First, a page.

Envirocommunism

The President of the Czech Republic has helped Charles Krauthammer find the true enemy of freedom.  It's knowledge about the natural world.  This knowledge is especially dangerous if Krauthammer doesn't have the patience, time, or expertise to understand it.  He writes:

Predictions of catastrophe depend on models. Models depend on assumptions about complex planetary systems — from ocean currents to cloud formation — that no one fully understands. Which is why the models are inherently flawed and forever changing. The doomsday scenarios posit a cascade of events, each with a certain probability. The multiple improbability of their simultaneous occurrence renders all such predictions entirely speculative.

Yet on the basis of this speculation, environmental activists, attended by compliant scientists and opportunistic politicians, are advocating radical economic and social regulation. "The largest threat to freedom, democracy, the market economy and prosperity," warns Czech President Vaclav Klaus, "is no longer socialism. It is, instead, the ambitious, arrogant, unscrupulous ideology of environmentalism."

If you doubt the arrogance, you haven't seen that Newsweek cover story that declared the global warming debate over. Consider: If Newton's laws of motion could, after 200 years of unfailing experimental and experiential confirmation, be overthrown, it requires religious fervor to believe that global warming — infinitely more untested, complex and speculative — is a closed issue.

But declaring it closed has its rewards. It not only dismisses skeptics as the running dogs of reaction, i.e., of Exxon, Cheney and now Klaus. By fiat, it also hugely re-empowers the intellectual left.

For a century, an ambitious, arrogant, unscrupulous knowledge class — social planners, scientists, intellectuals, experts and their left-wing political allies — arrogated to themselves the right to rule either in the name of the oppressed working class (communism) or, in its more benign form, by virtue of their superior expertise in achieving the highest social progress by means of state planning (socialism).

Two decades ago, however, socialism and communism died rudely, then were buried forever by the empirical demonstration of the superiority of market capitalism everywhere from Thatcher's England to Deng's China, where just the partial abolition of socialism lifted more people out of poverty more rapidly than ever in human history.

Just as the ash heap of history beckoned, the intellectual left was handed the ultimate salvation: environmentalism. Now the experts will regulate your life not in the name of the proletariat or Fabian socialism but — even better — in the name of Earth itself.

Such a combination of straw men (the weakest versions of global warming arguments–not to Newsweeks's idea of "debate" about global warming), red herrings (communism, socialism, etc.), ad hominem (arrogant scientists are just trying to rule the world), ad ignorantiam (since we don't know much about the effects of carbon, let's do nothing. . . ), and just plain non sequiturs (Newton's law of motion was "overthrown" so distrust everything short of that) has not been seen for, um, weeks on this page.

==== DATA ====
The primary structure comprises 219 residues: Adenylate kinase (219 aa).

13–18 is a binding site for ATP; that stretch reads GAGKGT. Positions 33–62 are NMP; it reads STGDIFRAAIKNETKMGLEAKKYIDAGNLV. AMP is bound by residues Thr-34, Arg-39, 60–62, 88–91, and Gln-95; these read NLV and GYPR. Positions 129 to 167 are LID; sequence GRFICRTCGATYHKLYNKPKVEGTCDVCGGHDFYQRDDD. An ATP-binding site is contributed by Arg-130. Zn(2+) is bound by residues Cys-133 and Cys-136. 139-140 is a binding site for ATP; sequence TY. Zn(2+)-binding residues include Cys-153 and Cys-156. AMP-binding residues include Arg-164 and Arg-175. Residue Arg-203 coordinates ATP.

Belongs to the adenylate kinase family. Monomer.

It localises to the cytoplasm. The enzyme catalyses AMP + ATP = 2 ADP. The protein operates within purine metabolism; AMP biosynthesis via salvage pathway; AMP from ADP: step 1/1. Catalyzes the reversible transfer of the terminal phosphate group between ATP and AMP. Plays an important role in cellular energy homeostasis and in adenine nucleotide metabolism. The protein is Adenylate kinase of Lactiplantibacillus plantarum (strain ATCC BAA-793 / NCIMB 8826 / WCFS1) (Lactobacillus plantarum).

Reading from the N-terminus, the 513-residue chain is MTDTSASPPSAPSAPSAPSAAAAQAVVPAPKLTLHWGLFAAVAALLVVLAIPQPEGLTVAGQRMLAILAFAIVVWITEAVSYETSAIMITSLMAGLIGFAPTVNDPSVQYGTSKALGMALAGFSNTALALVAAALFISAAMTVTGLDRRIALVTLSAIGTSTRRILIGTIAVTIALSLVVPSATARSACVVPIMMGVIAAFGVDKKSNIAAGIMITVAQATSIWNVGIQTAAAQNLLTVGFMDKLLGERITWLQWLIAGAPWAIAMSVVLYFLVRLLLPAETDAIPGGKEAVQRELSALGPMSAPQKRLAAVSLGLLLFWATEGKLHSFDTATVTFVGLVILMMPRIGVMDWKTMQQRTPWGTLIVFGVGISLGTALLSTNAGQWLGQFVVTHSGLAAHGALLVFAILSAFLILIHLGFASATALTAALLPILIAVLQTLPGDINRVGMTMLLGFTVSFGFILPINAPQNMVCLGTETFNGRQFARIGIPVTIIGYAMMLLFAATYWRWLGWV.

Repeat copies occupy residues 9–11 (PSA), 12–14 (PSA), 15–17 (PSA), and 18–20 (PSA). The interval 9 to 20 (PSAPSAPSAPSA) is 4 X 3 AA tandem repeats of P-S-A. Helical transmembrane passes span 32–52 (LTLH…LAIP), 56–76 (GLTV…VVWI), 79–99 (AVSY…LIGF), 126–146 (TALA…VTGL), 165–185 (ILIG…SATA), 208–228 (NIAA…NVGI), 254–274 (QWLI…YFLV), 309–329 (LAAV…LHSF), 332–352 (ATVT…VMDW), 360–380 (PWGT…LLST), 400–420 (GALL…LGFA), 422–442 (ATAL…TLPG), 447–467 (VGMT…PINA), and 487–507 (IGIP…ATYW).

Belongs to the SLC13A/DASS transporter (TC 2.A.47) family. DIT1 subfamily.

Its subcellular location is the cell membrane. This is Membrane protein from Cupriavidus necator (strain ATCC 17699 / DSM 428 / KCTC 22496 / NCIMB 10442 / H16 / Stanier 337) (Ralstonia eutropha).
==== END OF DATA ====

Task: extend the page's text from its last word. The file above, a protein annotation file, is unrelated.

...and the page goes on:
10 thoughts on “Envirocommunism”

  1. If Newton’s laws of motion could, after 200 years of unfailing experimental and experiential confirmation, be overthrown, it requires religious fervor to believe that global warming — infinitely more untested, complex and speculative — is a closed issue.

    I think perhaps it’s a closer parallel with these theories to say that, while Newtonian physics was (necessarily) speculative and imperfect, the question of whether an object fell when dropped was “a closed issue.” Likewise, while the exactitudes of any model of long-term global climate prediction are speculative and there is room for adjustment of the figures and formulas, the question of whether the Earth is warming at an unprecedented pace due to human-caused changes is “a closed issue.”

  2. That seems right to me Jeremy. What I don’t understand is why Krauthammer (and Will and others) can’t see this as a question of what policy recommendations should be made. On subject no one can reasonably say the debate is “closed.”

    Once they raise that question, they’ll see a lot of eager capitalists trying to market green energy products–hurray for capitalism. They’ll also see economic arguments about sustainable agriculture. Not quite communism.

  3. “Predictions of catastrophe depend on models. Models depend on assumptions about complex planetary systems — from ocean currents to cloud formation — that no one fully understands. Which is why the models are inherently flawed and forever changing. The doomsday scenarios posit a cascade of events, each with a certain probability. The multiple improbability of their simultaneous occurrence renders all such predictions entirely speculative. ”

    Seems like the last sentence is doing a hell of a lot of work here, and I’m not even sure what it means. It looks like some sort of argument that because each of a series of events has a discrete probability then “simultaneous occurrence” of all (i.e. doomsday?) is entirely speculative.

    So does he mean that there is a probability assigned to the melting of summer ice in the arctic and a probability of the melting of the Greenland glaciers and that the simultaneous probability of these two things occurring is somehow speculative?